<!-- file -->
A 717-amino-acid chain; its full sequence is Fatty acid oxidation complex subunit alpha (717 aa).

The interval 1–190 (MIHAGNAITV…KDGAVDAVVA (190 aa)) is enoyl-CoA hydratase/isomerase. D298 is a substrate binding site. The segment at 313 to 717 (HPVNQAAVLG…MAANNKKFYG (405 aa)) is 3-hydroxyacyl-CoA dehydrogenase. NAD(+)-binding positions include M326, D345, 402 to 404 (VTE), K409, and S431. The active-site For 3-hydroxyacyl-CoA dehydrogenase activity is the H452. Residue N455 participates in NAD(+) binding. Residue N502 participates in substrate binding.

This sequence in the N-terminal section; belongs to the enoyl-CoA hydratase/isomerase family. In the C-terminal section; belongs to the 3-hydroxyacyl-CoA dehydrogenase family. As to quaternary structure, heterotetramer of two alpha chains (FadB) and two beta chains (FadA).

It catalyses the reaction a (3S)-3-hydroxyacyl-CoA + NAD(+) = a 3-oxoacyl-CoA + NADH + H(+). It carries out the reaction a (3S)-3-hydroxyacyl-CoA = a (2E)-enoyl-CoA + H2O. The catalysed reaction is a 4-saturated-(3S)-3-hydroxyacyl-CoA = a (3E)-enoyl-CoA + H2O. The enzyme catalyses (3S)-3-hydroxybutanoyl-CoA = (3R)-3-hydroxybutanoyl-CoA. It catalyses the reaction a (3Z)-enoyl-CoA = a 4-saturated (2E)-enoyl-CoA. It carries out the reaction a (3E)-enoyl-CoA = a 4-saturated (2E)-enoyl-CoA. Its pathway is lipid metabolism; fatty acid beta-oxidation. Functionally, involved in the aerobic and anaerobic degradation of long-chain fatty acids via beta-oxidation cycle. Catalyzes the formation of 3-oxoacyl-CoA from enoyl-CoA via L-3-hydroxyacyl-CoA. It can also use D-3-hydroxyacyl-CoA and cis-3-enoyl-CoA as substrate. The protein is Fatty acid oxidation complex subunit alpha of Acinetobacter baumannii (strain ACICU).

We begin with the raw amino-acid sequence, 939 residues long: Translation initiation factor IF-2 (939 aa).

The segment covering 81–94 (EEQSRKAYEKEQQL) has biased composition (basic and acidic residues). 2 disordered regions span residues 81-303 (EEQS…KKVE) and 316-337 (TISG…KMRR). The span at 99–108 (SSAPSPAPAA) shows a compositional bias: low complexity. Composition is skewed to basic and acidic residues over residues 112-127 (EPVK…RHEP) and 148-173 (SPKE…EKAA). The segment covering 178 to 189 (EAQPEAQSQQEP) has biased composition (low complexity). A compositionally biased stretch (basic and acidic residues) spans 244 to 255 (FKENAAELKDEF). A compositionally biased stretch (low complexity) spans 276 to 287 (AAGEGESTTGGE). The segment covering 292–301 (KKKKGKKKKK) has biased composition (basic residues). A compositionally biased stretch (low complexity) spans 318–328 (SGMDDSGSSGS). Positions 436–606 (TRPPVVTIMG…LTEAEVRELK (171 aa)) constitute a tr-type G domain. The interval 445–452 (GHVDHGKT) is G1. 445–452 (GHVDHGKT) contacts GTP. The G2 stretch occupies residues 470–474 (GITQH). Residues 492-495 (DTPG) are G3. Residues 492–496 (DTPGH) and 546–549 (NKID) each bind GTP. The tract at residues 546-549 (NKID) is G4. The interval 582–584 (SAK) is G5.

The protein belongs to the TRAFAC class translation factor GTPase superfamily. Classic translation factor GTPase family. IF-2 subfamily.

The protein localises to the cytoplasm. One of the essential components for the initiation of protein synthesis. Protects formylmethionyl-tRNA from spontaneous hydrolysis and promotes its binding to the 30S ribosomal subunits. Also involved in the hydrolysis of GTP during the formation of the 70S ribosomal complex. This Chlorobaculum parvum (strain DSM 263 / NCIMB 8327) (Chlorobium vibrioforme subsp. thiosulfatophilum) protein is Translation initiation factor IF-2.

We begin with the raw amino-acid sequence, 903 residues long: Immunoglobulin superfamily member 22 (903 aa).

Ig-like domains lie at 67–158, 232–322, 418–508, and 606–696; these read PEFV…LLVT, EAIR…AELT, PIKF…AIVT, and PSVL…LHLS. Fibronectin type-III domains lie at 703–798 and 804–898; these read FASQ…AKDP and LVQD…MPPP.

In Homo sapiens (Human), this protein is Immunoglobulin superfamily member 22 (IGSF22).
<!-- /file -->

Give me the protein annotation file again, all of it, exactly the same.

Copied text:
A 717-amino-acid chain; its full sequence is Fatty acid oxidation complex subunit alpha (717 aa).

The interval 1–190 (MIHAGNAITV…KDGAVDAVVA (190 aa)) is enoyl-CoA hydratase/isomerase. D298 is a substrate binding site. The segment at 313 to 717 (HPVNQAAVLG…MAANNKKFYG (405 aa)) is 3-hydroxyacyl-CoA dehydrogenase. NAD(+)-binding positions include M326, D345, 402 to 404 (VTE), K409, and S431. The active-site For 3-hydroxyacyl-CoA dehydrogenase activity is the H452. Residue N455 participates in NAD(+) binding. Residue N502 participates in substrate binding.

This sequence in the N-terminal section; belongs to the enoyl-CoA hydratase/isomerase family. In the C-terminal section; belongs to the 3-hydroxyacyl-CoA dehydrogenase family. As to quaternary structure, heterotetramer of two alpha chains (FadB) and two beta chains (FadA).

It catalyses the reaction a (3S)-3-hydroxyacyl-CoA + NAD(+) = a 3-oxoacyl-CoA + NADH + H(+). It carries out the reaction a (3S)-3-hydroxyacyl-CoA = a (2E)-enoyl-CoA + H2O. The catalysed reaction is a 4-saturated-(3S)-3-hydroxyacyl-CoA = a (3E)-enoyl-CoA + H2O. The enzyme catalyses (3S)-3-hydroxybutanoyl-CoA = (3R)-3-hydroxybutanoyl-CoA. It catalyses the reaction a (3Z)-enoyl-CoA = a 4-saturated (2E)-enoyl-CoA. It carries out the reaction a (3E)-enoyl-CoA = a 4-saturated (2E)-enoyl-CoA. Its pathway is lipid metabolism; fatty acid beta-oxidation. Functionally, involved in the aerobic and anaerobic degradation of long-chain fatty acids via beta-oxidation cycle. Catalyzes the formation of 3-oxoacyl-CoA from enoyl-CoA via L-3-hydroxyacyl-CoA. It can also use D-3-hydroxyacyl-CoA and cis-3-enoyl-CoA as substrate. The protein is Fatty acid oxidation complex subunit alpha of Acinetobacter baumannii (strain ACICU).

We begin with the raw amino-acid sequence, 939 residues long: Translation initiation factor IF-2 (939 aa).

The segment covering 81–94 (EEQSRKAYEKEQQL) has biased composition (basic and acidic residues). 2 disordered regions span residues 81-303 (EEQS…KKVE) and 316-337 (TISG…KMRR). The span at 99–108 (SSAPSPAPAA) shows a compositional bias: low complexity. Composition is skewed to basic and acidic residues over residues 112-127 (EPVK…RHEP) and 148-173 (SPKE…EKAA). The segment covering 178 to 189 (EAQPEAQSQQEP) has biased composition (low complexity). A compositionally biased stretch (basic and acidic residues) spans 244 to 255 (FKENAAELKDEF). A compositionally biased stretch (low complexity) spans 276 to 287 (AAGEGESTTGGE). The segment covering 292–301 (KKKKGKKKKK) has biased composition (basic residues). A compositionally biased stretch (low complexity) spans 318–328 (SGMDDSGSSGS). Positions 436–606 (TRPPVVTIMG…LTEAEVRELK (171 aa)) constitute a tr-type G domain. The interval 445–452 (GHVDHGKT) is G1. 445–452 (GHVDHGKT) contacts GTP. The G2 stretch occupies residues 470–474 (GITQH). Residues 492-495 (DTPG) are G3. Residues 492–496 (DTPGH) and 546–549 (NKID) each bind GTP. The tract at residues 546-549 (NKID) is G4. The interval 582–584 (SAK) is G5.

The protein belongs to the TRAFAC class translation factor GTPase superfamily. Classic translation factor GTPase family. IF-2 subfamily.

The protein localises to the cytoplasm. One of the essential components for the initiation of protein synthesis. Protects formylmethionyl-tRNA from spontaneous hydrolysis and promotes its binding to the 30S ribosomal subunits. Also involved in the hydrolysis of GTP during the formation of the 70S ribosomal complex. This Chlorobaculum parvum (strain DSM 263 / NCIMB 8327) (Chlorobium vibrioforme subsp. thiosulfatophilum) protein is Translation initiation factor IF-2.

We begin with the raw amino-acid sequence, 903 residues long: Immunoglobulin superfamily member 22 (903 aa).

Ig-like domains lie at 67–158, 232–322, 418–508, and 606–696; these read PEFV…LLVT, EAIR…AELT, PIKF…AIVT, and PSVL…LHLS. Fibronectin type-III domains lie at 703–798 and 804–898; these read FASQ…AKDP and LVQD…MPPP.

In Homo sapiens (Human), this protein is Immunoglobulin superfamily member 22 (IGSF22).